Directly after crossing the Jordan Joshua arranged for the circumcision of the uncircumcised. But that was only an outward sign of the Abrahamic covenant. The true purpose of the Lord was a spiritual surrender during which the hearts of people are to be circumcised: “And the LORD your God will circumcise your heart and the heart of your descendants, to love the LORD your God with all your heart and with all your soul, which you may live” (Deut. 30:6).

The New Testament counterpart of circumcision is the cleansing of people’s hearts during a full surrender: “For in Him dwells all the fullness of the Godhead bodily; and you are complete in Him, who is the head of all principality and power. In Him you were also circumcised with the circumcision made without hands, by putting off the body of the sins of the flesh, by the circumcision of Christ” (Col. 2:9-11; cf. Rom. 2:28-29).

Joshua was a worthy leader to guide Israel towards this full commitment to the Lord. He and Caleb were the two explorers who were rejected by the entire congregation at Kadesh after insisting that Israel should cross over and possess the land in spite of the hostile nations in Canaan. The other ten explorers were just as fearful as the people whom they represented, and insisted that it was an impossible task to conquer the land (Num. 14:1-10; Deut. 1:28-30; 9:1).

A spiritual surrender to the Lord, who saved Israel out of Egypt by His mighty power, was the only way in which Israel could be used by the Lord to take possession of the Promised Land.

Followers of the Conqueror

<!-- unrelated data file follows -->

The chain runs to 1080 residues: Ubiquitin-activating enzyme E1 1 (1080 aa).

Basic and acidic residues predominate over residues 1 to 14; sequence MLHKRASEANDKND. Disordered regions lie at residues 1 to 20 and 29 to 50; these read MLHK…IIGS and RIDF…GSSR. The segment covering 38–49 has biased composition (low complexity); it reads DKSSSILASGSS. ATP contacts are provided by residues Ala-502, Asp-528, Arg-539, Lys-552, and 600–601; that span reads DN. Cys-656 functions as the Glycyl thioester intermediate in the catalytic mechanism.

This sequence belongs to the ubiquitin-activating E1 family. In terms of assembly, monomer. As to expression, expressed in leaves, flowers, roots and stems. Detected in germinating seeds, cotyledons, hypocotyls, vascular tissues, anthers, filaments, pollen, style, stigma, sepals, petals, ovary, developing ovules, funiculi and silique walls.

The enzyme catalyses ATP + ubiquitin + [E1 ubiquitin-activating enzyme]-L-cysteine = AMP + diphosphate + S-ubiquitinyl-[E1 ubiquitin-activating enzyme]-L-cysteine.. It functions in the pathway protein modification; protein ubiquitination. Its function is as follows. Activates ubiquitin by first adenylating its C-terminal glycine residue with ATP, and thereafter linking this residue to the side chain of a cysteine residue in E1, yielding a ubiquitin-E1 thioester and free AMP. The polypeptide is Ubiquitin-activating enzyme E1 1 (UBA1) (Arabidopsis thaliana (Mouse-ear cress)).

The new leader of Israel was Joshua. The Lord informed Moses as to who would lead His people to the Promised Land: “Joshua the son of Nun, who stands before you, he shall go in there. Encourage him, for he shall cause Israel to inherit it” (Deut. 1:38). The Holy Spirit equipped him for his important mission: “Now Joshua the son of Nun was full of the Spirit of wisdom, for Moses had laid his hands on him; so the children of Israel heeded him” (Deut. 34:9).

After the death of Moses, the next generation of Israelites crossed the Jordan and renewed their covenant with the Lord. They were faced with a very big problem as they did not know how to conquer and force into submission the enemies who lived in fortified cities. Jericho was the first of these cities which they encountered, and possibly the most securely entrenched one. Israel had never fought against enemies in walled cities and their spears, swords, bows and arrows were not suitable for this type of warfare.

It was here, at Jericho, where they had to learn the important lesson that the battle belongs to the Lord. It was also in this humanly impossible situation when Israel realised that their true leader was not Joshua the son of Nun, but the Commander of the Lord who later came to Israel as Yeshua, the Son of His heavenly Father:

“And it came to pass, when Joshua was by Jericho, that he lifted his eyes and looked, and behold, a Man stood opposite him with His sword drawn in His hand. And Joshua went to Him and said to Him, Are You for us or for our adversaries? So He said, No, but as Commander of the army of the LORD I have now come. And Joshua fell on his face to the earth and worshiped, and said to Him, What does my Lord say to His servant? Then the Commander of the Lord’s army said to Joshua, Take your sandal off your foot, for the place where you stand is holy. And Joshua did so” (Jos. 5:13-15).